Decided on October 21,2019

Benda Tata Rao Appellant
UNION OF INDIA Respondents


D V S S Somayajulu, J. - (1.)This writ petition is filed seeking the following relief:
"Pleased to issue a writ of Mandamus declaring the notification dated 13.07.2018 issued by the respondents in proposing to acquire the lands for the purpose of laying the road from Achampet Junction to Old Port Junction via Vakalpudi Lighthouse, in the stretch of land from Ch.0+000 to 13+579 and new National Highway construction from Vakalapudi Lighthouse junction to Annavaram via (Upada-MaulapetaThondangi) in the stretch of land from Ch.0+000 to 40+000 in the District of East Godavari in the State of Andhra Pradesh as illegal and arbitrary and to set aside the same."

(2.)This Court has heard Sri E.V.S.S.Ravi Kumar, learned counsel for the petitioners, the Assistant Solicitor General for Union of India, learned standing counsel for the National Highway Authority of India and Sri Lakshminarayana, counsel for respondent No.4.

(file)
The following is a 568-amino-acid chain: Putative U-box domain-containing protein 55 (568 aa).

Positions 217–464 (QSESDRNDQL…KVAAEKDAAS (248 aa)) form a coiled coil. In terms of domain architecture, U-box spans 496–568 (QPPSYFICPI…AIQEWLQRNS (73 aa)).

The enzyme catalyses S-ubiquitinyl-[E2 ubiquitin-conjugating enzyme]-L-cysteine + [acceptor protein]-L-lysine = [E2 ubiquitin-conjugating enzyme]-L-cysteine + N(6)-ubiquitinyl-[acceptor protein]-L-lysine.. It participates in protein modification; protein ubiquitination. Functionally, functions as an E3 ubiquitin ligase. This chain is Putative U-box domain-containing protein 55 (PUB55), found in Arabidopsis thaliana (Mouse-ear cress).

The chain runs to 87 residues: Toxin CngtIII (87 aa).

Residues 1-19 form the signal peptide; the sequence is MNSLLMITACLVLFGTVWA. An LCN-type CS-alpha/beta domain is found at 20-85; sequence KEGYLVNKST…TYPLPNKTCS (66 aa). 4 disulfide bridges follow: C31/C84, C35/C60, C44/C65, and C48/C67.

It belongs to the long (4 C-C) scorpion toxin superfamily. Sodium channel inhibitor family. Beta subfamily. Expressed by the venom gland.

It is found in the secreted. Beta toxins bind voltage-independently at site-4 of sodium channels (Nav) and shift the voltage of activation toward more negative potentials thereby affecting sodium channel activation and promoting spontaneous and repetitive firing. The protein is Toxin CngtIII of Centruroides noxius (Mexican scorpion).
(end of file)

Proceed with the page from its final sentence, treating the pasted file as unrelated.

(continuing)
(3.)The essential grievance of the petitioners in this writ petition is that the land that is proposed to be acquired by the 2nd respondent-National Highway Authority of India is the only source of livelihood for the petitioners. They also submit that the petitioners are owners of various bits of land and that the lands were already acquired two times. Therefore, their grievance is that if the land is acquired once again for the third time, they will be deprived of their livelihood totally. It is also asserted and argued that the petitioners are small farmers and that by virtue of this acquisition; they would be rendered absolutely jobless. In addition, legally it is submitted that the procedures under the National Highway Act, 1956 (for short 'the Act') is not followed, that the acquisition notification does not contain the names of the persons whose lands are being affected and that the notification is vague etc. These are the essential grounds which are urged by the learned counsel appearing for the petitioners. Learned counsel also relied upon the notification that is published and argued that the notification should contain adequate and proper details, so that objections can be submitted by the petitioners. He argues that the very purpose of inviting objections would be defeated if such a vague and unclear notice is published. Learned counsel also argued that without giving an opportunity for the petitioners to sustain their objections, acquisition proceedings have been completed. Learned counsel relies upon Union of India v. Kushala Shetty and others, 2011 12 SCC 69 to argue that the necessary particulars should be published. On the basis of this judgment, it is pointed out that opportunity has not been given to the petitioners to substantiate the objections to the notification.

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